The doctor says I can’t work. Being a reporter requires walking. Moving around, taking photographs, et cetera. I applied for social security but that takes forever, I’m told. I’ve also been told I don’t qualify for “normal” social security benefits because I don’t have enough work credits in the right time frame. If I had applied when I started having problems (in my early 30’s), they could not use this against me. But because I still held out hope that things would get better and I could go on with a normal life, so I didn’t apply then. I went back to school instead. Again: planning on helping myself and being a productive member of society. By not using government resources I am now being punished.

But there is another form of social security that only deals with health issues: disability.

The lawyer says I’m not an ideal candidate because I’m young. Again, I fall through the cracks: either I’m too young or too old, sick…but not yet sick enough.

During my tenure with the newspaper, we changed insurance companies. We also changed business managers (twice). I told the new business manager I wanted to take out long term disability insurance. This was before I was diagnosed; before my foot started turning into zombie foot. She filled out the forms: I have a copy of them, in her handwriting. But she never actually submitted them.

So after my personal leave and vacation time was exhausted, I took unpaid medical leave. Then I was dismissed, as I had no disability to help me through the months to come.

Those papers, like so much else, fell through the cracks.

I saw a lawyer (I want to say who he was, because it is actually funny, considering that I was asking whether I should bring a lawsuit against the newspaper…but I respect him too much to do this), and though he couldn’t represent me, he told me someone who could…and encouraged me to go for it.

But after a one-sided and biased “hearing” with the State Board of Labor and the secretary-turned-business  [Note: now the Publisher of this paper…sigh], I lost the anger to press the lawsuit, even though the lawyer had plenty of anger for both of us. It fell through the cracks.

I find it increasingly difficult to prepare food, so I don’t eat or eat poorly.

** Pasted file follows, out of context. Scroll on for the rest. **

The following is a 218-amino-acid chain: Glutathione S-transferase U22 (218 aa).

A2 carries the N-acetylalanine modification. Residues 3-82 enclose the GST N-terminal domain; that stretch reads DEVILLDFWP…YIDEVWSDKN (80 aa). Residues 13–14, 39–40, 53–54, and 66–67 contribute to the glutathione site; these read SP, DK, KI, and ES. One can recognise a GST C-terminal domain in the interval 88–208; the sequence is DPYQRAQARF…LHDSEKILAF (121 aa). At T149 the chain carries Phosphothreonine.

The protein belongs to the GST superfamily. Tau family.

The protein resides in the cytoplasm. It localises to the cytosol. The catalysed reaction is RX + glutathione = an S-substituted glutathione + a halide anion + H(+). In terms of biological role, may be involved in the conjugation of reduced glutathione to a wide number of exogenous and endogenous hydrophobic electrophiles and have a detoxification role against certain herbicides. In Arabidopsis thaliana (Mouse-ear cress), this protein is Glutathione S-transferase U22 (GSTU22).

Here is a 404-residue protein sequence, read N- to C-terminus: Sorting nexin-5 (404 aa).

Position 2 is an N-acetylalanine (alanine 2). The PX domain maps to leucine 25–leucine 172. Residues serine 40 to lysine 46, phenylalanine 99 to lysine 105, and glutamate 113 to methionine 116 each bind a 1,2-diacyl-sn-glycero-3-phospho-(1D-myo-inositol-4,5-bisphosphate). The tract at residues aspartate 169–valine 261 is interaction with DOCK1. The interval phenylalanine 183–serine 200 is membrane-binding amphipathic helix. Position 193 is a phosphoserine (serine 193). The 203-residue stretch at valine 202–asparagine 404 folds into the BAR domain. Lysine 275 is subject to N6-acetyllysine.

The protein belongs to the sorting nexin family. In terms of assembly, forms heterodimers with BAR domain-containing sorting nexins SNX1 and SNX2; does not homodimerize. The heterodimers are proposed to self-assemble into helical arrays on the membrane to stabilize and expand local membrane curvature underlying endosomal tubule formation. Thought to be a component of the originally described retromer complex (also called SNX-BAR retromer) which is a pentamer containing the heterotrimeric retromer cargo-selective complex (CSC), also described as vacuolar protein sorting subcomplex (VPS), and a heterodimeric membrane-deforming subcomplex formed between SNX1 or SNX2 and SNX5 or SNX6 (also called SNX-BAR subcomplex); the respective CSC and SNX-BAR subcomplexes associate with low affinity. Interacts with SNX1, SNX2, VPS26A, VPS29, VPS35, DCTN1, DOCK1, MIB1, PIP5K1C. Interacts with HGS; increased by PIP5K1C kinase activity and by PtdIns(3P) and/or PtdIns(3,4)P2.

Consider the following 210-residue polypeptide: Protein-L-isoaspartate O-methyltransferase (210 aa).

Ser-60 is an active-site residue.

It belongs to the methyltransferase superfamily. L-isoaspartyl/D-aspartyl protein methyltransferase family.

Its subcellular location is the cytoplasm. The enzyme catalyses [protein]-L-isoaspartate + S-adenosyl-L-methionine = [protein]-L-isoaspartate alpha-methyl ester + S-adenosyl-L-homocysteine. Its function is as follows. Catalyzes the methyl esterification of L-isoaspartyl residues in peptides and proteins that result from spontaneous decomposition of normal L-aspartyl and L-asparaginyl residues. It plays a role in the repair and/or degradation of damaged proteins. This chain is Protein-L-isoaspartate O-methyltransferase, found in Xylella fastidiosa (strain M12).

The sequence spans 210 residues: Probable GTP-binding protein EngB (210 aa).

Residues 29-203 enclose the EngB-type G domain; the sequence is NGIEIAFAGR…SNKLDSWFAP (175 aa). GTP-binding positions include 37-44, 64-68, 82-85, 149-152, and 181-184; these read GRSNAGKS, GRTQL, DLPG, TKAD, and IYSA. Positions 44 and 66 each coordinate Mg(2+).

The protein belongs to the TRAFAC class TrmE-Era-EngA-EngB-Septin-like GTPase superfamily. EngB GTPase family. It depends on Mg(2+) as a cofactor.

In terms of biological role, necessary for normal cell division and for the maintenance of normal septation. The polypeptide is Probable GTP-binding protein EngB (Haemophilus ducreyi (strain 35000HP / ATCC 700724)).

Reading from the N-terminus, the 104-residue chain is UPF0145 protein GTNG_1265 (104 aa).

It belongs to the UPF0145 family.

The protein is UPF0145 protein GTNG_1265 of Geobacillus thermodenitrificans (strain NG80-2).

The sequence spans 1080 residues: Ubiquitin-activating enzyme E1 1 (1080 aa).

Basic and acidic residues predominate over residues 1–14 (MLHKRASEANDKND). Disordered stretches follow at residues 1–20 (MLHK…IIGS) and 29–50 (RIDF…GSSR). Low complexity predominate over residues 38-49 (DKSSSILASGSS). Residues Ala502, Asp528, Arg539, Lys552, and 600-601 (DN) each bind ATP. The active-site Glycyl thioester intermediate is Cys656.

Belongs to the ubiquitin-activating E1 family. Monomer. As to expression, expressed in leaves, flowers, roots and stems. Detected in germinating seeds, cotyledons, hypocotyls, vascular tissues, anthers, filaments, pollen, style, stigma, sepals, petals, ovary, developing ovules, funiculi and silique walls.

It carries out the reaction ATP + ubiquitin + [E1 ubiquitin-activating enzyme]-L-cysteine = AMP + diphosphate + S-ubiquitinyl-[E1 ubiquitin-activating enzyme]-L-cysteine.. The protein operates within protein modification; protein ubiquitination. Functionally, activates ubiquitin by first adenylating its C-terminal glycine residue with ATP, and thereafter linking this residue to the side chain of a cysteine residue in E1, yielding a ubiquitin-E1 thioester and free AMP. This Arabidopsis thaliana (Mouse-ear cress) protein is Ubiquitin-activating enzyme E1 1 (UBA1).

I can’t clean up, so I live in squalor. By myself, in a small RV. Few visitors find me.

But who would WANT to come visit? I wouldn’t.

I’ve fallen through the cracks.

My parents don’t want to play nurse, so they’re willing to help financially; but the thought of having to actually take on part of this burden I have become to everyone horrifies them. As it does me.

They would rather I go to a nursing home than come back to Florida.

But who can blame them?

Even so, I can’t do this by myself anymore. And no matter how loud I yell no one hears me.

I guess it’s hard to hear me now, way down here. In the cracks.

[Other than my father’s death a couple of years after writing this…after which I DID return to Florida…I suppose this post is the most personal one I have ever written. I found it yesterday, in the “Drafts” folder and decided to post it. I’m 46 years old; I wrote this 6 years ago. The six year-old boy I speak of who was afraid and at the same time attracted to the trap door in his grandparent’s closet…well, that was forty years ago. As hard as that is for me to wrap my head around.]

 

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The New Nancy Grace Circle of Hell Opens

 

Nancy Grace

Nancy Grace (Before Burning In Hell)

One of the regular features of EVIL ROBOTS is ‘Rants’…which is (and with no apologies) simply “hate therapy”. Quite frankly, finding topics to rant about has never for one moment been difficult. Most of the time I need only click on my trusty Sony Trinitron and the subject matter pretty much oozes off the screen and onto…well, the other screen. After all, I’m a 30-something American living in the first decade of the 21st Century. Hate is kinda my birthright. Got Hate? It’s what’s for dinner.  Of course, ever so often the target of a Rant is just TOO easy. Take Nancy Grace, for example. Having been assaulted by her own particular brand of vitriol recently, the Rant I am currently preparing to rock-n-roll with is pretty much writing itself.